>so, i think the whole project of applying our processes to our students
>should be moot. can we share our stories without prescribing our
>processes? can we model without imposing our own cognitive styles? to
>what use can we put our narratives?
Theoretically, I agree with what you're implying here. I also know that
research done using narrative/description/case study/ethnographic
approaches is supposed to only generate hypotheses that will lead to more
"hard core" research which will then be generalizable to the masses.
I know as a writer, a teacher of writing, and a researcher that, despite
what I SHOULD and shouldn't do, in my practice I DO tend to generalize from
experience, from narrative, from past students/classes, etc., then I use
that information to inform my new theoretical base, pedagogy, practice,
etc. It's what Isocrates/Aristotle calls Phronesis, or practical wisdom.
Seems to me that what we're asking for is a collection of stories/case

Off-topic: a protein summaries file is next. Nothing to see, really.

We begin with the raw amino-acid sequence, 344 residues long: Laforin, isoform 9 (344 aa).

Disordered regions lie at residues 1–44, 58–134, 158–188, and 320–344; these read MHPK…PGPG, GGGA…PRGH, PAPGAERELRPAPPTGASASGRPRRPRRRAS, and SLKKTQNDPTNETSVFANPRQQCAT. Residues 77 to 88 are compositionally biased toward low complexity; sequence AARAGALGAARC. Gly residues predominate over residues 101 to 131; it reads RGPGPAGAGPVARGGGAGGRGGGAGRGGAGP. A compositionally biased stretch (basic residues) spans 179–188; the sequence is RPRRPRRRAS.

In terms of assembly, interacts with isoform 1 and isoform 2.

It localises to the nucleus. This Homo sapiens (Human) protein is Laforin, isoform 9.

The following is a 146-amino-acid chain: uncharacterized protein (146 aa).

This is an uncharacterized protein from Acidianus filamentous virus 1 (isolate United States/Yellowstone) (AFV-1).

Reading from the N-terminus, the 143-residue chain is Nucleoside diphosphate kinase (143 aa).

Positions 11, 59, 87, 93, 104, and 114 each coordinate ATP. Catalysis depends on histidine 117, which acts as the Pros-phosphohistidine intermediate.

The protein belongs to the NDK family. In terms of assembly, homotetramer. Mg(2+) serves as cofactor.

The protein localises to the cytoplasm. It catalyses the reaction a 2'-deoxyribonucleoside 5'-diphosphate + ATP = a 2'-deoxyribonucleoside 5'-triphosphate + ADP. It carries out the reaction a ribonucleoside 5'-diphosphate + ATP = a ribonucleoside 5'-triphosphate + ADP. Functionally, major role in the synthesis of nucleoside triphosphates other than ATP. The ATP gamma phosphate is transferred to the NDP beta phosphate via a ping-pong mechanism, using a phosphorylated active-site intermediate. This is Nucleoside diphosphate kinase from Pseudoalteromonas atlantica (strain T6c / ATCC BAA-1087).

studies that will lead to practical wisdom, and this practical wisdom can
then inform practice.
I'm not saying we SHOULD make what we come up with prescriptive in that it
determines our/our students' practices; I do, however, think that what we
come up with can lead to certain generalizations (which, I hope, we will
continue to see as temporal and contextual and in constant need of
re-evaluation) that can inform, guide, and, yes, even determine our
(continually evolving) practice.
I also love the idea of opening the space for such valuable descriptions
(both confessional as well as descriptive, as in I'm observing someone
else's process from a variety of perspectives) of process to students.
What a wonderful, organic, useful, *practical* collection of wisdom!